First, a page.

Do nothing from selfishness or empty conceit, but with humility of mind regard one another as more important than yourselves; do not merely look out for your own personal interests, but also for the interests of others.” Philippians 2:3-4

There are many hundreds of verses that could be quoted about walking circumspectly. The focus that I intend here is care to avoid pride in the areas of truth and relationship. Or to state the idea in a positive and more casual way, be humble about what you know, teachable, convinced of God’s truth, and be humble and kind in how you relate to others.

We are given many good gifts. One is life. God has a purpose for us being alive.

Another is time. We should use it efficiently. I don’t mean by being a workaholic because of some vague guilt that you must utilize every minute in profit making pursuits. Instead, seek the deeper profit of following God’s leading. It may seem a circuitous route, not at all according to your day planner. Rest is profitable. Stopping to converse is profitable. Enjoying a few moments of contemplating nature is profitable. Completing a job in a timely fashion is profitable.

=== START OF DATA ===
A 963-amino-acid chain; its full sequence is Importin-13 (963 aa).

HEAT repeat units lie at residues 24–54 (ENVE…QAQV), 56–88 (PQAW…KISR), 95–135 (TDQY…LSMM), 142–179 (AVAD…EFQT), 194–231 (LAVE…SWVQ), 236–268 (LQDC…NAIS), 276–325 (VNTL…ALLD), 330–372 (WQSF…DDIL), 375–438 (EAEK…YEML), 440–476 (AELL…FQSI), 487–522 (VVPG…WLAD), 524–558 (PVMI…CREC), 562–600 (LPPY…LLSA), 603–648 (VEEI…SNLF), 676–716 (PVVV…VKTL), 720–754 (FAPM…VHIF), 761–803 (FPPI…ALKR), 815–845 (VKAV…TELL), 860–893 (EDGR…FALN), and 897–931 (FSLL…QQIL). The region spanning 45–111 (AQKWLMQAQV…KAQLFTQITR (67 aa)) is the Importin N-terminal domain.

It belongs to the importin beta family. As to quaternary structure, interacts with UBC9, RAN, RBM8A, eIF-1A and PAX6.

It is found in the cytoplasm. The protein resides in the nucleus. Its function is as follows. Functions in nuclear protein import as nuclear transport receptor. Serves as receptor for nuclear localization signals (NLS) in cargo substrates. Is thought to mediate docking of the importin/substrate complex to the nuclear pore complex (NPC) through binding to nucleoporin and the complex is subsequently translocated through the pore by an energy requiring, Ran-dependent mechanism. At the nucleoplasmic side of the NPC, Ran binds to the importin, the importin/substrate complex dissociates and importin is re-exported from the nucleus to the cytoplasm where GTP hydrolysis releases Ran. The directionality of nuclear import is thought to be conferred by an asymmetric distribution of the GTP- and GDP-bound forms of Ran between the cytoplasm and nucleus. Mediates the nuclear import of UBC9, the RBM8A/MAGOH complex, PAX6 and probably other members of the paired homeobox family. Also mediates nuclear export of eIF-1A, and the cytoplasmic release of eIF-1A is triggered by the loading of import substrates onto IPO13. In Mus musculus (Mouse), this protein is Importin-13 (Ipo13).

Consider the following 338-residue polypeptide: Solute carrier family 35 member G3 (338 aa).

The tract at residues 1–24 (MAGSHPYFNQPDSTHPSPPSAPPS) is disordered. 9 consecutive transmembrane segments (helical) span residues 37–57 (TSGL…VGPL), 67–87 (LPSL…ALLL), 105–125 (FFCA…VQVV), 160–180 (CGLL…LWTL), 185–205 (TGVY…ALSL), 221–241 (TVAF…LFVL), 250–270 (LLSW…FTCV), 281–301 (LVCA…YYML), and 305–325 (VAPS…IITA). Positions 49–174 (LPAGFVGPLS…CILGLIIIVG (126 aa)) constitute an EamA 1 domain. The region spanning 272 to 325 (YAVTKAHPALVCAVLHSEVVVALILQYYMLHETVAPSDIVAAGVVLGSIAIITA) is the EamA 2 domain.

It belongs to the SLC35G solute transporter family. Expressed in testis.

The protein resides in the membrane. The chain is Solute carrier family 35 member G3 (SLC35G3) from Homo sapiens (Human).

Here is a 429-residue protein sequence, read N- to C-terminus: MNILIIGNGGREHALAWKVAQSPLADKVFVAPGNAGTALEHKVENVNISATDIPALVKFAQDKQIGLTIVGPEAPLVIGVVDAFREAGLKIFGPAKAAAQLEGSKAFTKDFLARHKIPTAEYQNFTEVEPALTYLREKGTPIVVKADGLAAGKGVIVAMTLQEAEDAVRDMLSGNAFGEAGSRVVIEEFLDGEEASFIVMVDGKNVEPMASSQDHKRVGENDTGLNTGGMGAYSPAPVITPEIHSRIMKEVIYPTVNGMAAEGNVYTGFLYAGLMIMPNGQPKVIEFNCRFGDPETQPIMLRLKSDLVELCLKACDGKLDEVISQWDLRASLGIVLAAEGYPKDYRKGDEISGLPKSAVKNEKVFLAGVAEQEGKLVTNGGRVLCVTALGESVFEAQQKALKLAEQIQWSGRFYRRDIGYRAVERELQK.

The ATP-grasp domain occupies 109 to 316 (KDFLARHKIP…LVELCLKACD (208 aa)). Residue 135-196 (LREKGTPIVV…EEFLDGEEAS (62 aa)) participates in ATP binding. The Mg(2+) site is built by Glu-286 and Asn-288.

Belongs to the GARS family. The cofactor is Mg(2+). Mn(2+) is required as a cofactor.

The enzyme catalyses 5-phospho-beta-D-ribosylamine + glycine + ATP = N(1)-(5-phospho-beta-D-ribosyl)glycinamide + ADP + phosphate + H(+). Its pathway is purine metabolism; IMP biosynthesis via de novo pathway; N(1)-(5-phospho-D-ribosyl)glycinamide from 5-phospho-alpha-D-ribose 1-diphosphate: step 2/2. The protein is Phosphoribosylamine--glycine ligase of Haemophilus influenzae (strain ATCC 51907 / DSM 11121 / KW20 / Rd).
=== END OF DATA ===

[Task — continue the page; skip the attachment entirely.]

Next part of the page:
Another gift is work, because it gives purpose. “Whatever your hands find to do, do it with all your might.” (Ecclesiastes 9:10) “He also who is slack in his work is brother to him who destroys.” (Proverbs 18:9) 

So, my preliminary, totally non-exhaustive definition of walking circumspectly is be observant and prudent in how you handle truth, relationship, and pursuits so that “whether… you eat or drink or whatever you do, do all to the glory of God.” (I Corinthians 10:31) May God grant us each a deeper, more careful, more enjoyable walk with Him through this world.

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Let me begin with a few excuses: 1) not much time, 2) more than normal rainfall, 3) injury, and for good measure 4) wasn’t sure it was worth it. My wife had asked me to weed the flower beds in front of the house several times. I must confess that the only thing that got me motivated to actually start was the avoidance of another chore I detest more, scrapping paint. Now that I’ve blown my cover about a few of my procrastinating personality flaws, here is the point I considered while yanking crabgrass leaders out of the soil.

Weeds run deep. They grow fast. Ignoring them makes their removal harder. Weeds can choke the life out of things. Apart from poison that contaminates everything, the only way to prevent weeds is to replace them with desirable plants that leave no room for weeds.